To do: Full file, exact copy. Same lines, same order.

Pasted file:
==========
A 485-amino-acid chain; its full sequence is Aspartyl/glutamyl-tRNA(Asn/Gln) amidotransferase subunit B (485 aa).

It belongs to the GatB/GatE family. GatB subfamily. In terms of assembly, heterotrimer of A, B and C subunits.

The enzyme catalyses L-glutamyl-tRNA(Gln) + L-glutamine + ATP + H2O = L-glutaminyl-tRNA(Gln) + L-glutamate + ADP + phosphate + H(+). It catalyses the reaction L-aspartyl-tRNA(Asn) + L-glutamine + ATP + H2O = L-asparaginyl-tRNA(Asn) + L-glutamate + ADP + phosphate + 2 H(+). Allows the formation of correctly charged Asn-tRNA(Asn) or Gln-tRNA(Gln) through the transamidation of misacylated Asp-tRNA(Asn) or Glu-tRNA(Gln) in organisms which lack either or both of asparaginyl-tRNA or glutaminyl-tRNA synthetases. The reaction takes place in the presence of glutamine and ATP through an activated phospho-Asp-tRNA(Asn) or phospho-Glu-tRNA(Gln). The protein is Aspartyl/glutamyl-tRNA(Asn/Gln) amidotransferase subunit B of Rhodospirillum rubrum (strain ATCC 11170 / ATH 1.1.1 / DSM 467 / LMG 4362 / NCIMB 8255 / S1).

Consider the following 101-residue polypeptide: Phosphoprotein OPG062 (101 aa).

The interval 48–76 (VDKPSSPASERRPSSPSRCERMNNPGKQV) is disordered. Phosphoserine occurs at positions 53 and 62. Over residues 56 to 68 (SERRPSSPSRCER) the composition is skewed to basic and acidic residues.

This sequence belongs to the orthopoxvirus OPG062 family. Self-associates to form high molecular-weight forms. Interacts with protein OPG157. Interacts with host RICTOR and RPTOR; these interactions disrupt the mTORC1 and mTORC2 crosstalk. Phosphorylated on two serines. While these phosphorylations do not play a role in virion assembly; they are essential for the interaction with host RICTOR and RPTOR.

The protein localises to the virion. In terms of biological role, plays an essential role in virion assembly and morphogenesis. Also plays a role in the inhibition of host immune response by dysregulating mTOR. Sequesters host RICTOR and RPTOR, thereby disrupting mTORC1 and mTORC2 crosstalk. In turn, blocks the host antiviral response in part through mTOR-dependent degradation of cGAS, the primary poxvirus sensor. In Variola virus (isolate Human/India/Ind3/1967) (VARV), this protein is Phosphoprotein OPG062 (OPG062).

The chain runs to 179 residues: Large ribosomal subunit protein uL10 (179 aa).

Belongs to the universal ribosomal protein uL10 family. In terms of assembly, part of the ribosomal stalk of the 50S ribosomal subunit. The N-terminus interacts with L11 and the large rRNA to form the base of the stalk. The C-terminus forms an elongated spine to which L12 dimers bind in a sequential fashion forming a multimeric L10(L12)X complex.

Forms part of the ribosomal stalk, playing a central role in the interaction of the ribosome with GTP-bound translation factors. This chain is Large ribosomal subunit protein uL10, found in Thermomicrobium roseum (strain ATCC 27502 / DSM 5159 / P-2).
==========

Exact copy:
A 485-amino-acid chain; its full sequence is Aspartyl/glutamyl-tRNA(Asn/Gln) amidotransferase subunit B (485 aa).

It belongs to the GatB/GatE family. GatB subfamily. In terms of assembly, heterotrimer of A, B and C subunits.

The enzyme catalyses L-glutamyl-tRNA(Gln) + L-glutamine + ATP + H2O = L-glutaminyl-tRNA(Gln) + L-glutamate + ADP + phosphate + H(+). It catalyses the reaction L-aspartyl-tRNA(Asn) + L-glutamine + ATP + H2O = L-asparaginyl-tRNA(Asn) + L-glutamate + ADP + phosphate + 2 H(+). Allows the formation of correctly charged Asn-tRNA(Asn) or Gln-tRNA(Gln) through the transamidation of misacylated Asp-tRNA(Asn) or Glu-tRNA(Gln) in organisms which lack either or both of asparaginyl-tRNA or glutaminyl-tRNA synthetases. The reaction takes place in the presence of glutamine and ATP through an activated phospho-Asp-tRNA(Asn) or phospho-Glu-tRNA(Gln). The protein is Aspartyl/glutamyl-tRNA(Asn/Gln) amidotransferase subunit B of Rhodospirillum rubrum (strain ATCC 11170 / ATH 1.1.1 / DSM 467 / LMG 4362 / NCIMB 8255 / S1).

Consider the following 101-residue polypeptide: Phosphoprotein OPG062 (101 aa).

The interval 48–76 (VDKPSSPASERRPSSPSRCERMNNPGKQV) is disordered. Phosphoserine occurs at positions 53 and 62. Over residues 56 to 68 (SERRPSSPSRCER) the composition is skewed to basic and acidic residues.

This sequence belongs to the orthopoxvirus OPG062 family. Self-associates to form high molecular-weight forms. Interacts with protein OPG157. Interacts with host RICTOR and RPTOR; these interactions disrupt the mTORC1 and mTORC2 crosstalk. Phosphorylated on two serines. While these phosphorylations do not play a role in virion assembly; they are essential for the interaction with host RICTOR and RPTOR.

The protein localises to the virion. In terms of biological role, plays an essential role in virion assembly and morphogenesis. Also plays a role in the inhibition of host immune response by dysregulating mTOR. Sequesters host RICTOR and RPTOR, thereby disrupting mTORC1 and mTORC2 crosstalk. In turn, blocks the host antiviral response in part through mTOR-dependent degradation of cGAS, the primary poxvirus sensor. In Variola virus (isolate Human/India/Ind3/1967) (VARV), this protein is Phosphoprotein OPG062 (OPG062).

The chain runs to 179 residues: Large ribosomal subunit protein uL10 (179 aa).

Belongs to the universal ribosomal protein uL10 family. In terms of assembly, part of the ribosomal stalk of the 50S ribosomal subunit. The N-terminus interacts with L11 and the large rRNA to form the base of the stalk. The C-terminus forms an elongated spine to which L12 dimers bind in a sequential fashion forming a multimeric L10(L12)X complex.

Forms part of the ribosomal stalk, playing a central role in the interaction of the ribosome with GTP-bound translation factors. This chain is Large ribosomal subunit protein uL10, found in Thermomicrobium roseum (strain ATCC 27502 / DSM 5159 / P-2).